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FDIC Federal Register Citations

State Bank of Long Island

From: Nicols, Bob []
Sent: Wednesday, June 01, 2005 3:20 PM
To: Comments
Subject: Interagency Proposal on the Classification of Commercial Credit Exposures

Re: FIL-22-2005

Thank you for the opportunity to comment on the proposed "Classification of Commercial Credit Exposures."

Our institution is a community bank with a loan portfolio of approximately $800 million ($700 million Commercial). We are very much opposed to the adoption of this proposal for the following reasons:

 We believe the premise for the proposed change is factually incorrect. The proposal states that "the [current] system dictates that transactions with significantly different levels of expected loss receive the same rating." If this statement were accurate, every banker in the country would be lined up in protest at the doorsteps of their regulators. The experience of our institution over many years, demonstrates that examiners do in fact view collateral, guarantor strength and other factors in determining loan ratings. While we may have differed with an examiner over the factual valuation of a specific guarantor or piece of collateral, we have never seen an examiner apply the same rating to two facilities to the same, inherently weak borrower, where one is unsecured and the other well collateralized or protected by a strong guarantor. Never!

The proposal further states that "the current classification system focuses primarily on borrower weaknesses and the possibility of loss without specifying how factors that mitigate the loss, such as collateral and guarantees, should be considered in the rating assignment." However, the present definition of "Substandard" relates to an asset that "is inadequately protected by the current sound worth and paying capacity of the obligor or by the collateral pledged." Further, the definition of "Doubtful," references "the weaknesses inherent in one classified substandard with the added characteristic that the weaknesses make collection or liquidation in full, on the basis of currently known facts, conditions, and values, highly questionable and improbable.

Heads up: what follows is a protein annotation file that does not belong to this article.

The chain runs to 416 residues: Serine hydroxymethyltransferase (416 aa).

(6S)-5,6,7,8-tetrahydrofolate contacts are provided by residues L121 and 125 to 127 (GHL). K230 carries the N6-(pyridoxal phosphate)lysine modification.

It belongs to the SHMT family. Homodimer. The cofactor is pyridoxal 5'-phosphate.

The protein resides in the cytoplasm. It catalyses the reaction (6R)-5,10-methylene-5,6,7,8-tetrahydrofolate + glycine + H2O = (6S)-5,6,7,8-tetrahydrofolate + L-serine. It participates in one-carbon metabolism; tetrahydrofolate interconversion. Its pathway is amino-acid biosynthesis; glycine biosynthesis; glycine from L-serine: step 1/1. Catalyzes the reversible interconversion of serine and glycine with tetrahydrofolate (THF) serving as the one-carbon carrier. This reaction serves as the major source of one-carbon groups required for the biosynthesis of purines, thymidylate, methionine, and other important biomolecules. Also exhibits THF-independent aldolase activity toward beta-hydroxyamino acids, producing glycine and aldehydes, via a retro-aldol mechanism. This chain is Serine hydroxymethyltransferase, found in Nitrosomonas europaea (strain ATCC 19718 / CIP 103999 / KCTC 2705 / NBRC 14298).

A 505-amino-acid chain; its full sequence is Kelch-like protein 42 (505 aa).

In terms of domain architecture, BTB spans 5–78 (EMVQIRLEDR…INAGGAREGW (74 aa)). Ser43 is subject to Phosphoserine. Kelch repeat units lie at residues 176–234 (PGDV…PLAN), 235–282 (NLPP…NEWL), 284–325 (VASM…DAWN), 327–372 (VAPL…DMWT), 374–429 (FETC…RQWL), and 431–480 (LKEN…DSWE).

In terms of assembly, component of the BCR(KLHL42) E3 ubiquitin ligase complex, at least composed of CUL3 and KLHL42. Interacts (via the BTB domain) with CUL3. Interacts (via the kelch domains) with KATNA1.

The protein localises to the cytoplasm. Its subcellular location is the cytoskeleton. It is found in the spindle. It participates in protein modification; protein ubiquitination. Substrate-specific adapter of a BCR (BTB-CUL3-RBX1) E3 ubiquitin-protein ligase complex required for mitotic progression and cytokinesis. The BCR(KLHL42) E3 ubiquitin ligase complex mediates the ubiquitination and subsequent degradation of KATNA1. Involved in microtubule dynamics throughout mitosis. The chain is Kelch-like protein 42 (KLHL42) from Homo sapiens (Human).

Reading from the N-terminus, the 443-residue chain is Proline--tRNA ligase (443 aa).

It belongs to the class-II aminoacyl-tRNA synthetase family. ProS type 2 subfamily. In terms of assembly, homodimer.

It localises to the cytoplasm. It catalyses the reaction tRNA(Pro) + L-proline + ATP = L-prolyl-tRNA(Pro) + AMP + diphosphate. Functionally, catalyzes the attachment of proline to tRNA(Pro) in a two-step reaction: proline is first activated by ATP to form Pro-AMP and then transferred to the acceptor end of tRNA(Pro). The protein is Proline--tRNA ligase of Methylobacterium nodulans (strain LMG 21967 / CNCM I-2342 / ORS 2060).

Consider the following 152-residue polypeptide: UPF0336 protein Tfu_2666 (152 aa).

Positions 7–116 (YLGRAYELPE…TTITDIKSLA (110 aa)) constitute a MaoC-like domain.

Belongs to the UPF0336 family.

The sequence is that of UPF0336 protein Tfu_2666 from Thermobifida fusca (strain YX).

 Despite the comment in the proposal that "the agencies have sought to minimize complexity and supervisory burden", this proposal will only add to it with no benefit whatsoever. The several references in the proposal to "mapping" our current system to the one proposed, grossly oversimplifies the complexity of this task.
 We believe that this proposal would add another level of duplication (and potential conflict with GAAP), as we are already required under GAAP and SEC regulations to calculate loss reserve estimates for impaired loans under FAS 114. The proposal states that "facility ratings would be required only for those borrowers rated default (i.e. borrowers with a facility placed on nonaccrual or fully or partially charged off)". This definition, in effect, equates to impaired loans under FAS 114, and the required calculation of the applicable reserve is already far more specific than the 0% to >30% "loss severity estimate" range contained in this proposal.

The proposal states that "institutions may use their ALLL impairment analysis as a basis for their loss severity estimates. How can this be a choice since GAAP requires that the reserves for these loans must be calculated under FAS 114, and the resultant calculations are included in our SEC filings? Since this is not a choice, but a mandate, what does the proposal accomplish, except additional confusion and complexity?

 With FDICIA, Sarbanes Oxley and The Patriot Act, to name just a few, the banking industry has enough confusing and duplicative regulatory burdens to deal with and we don't need yet another.

In conclusion, we believe the current system works well and should be left intact. At most, a mere tweaking of the existing loan category definitions or a revision of the examiner handbooks might be appropriate.


Robert J. Nicols
Senior Vice President
State Bank of Long Island
Two Jericho Plaza
Jericho, New York 11753

Last Updated 06/02/2005

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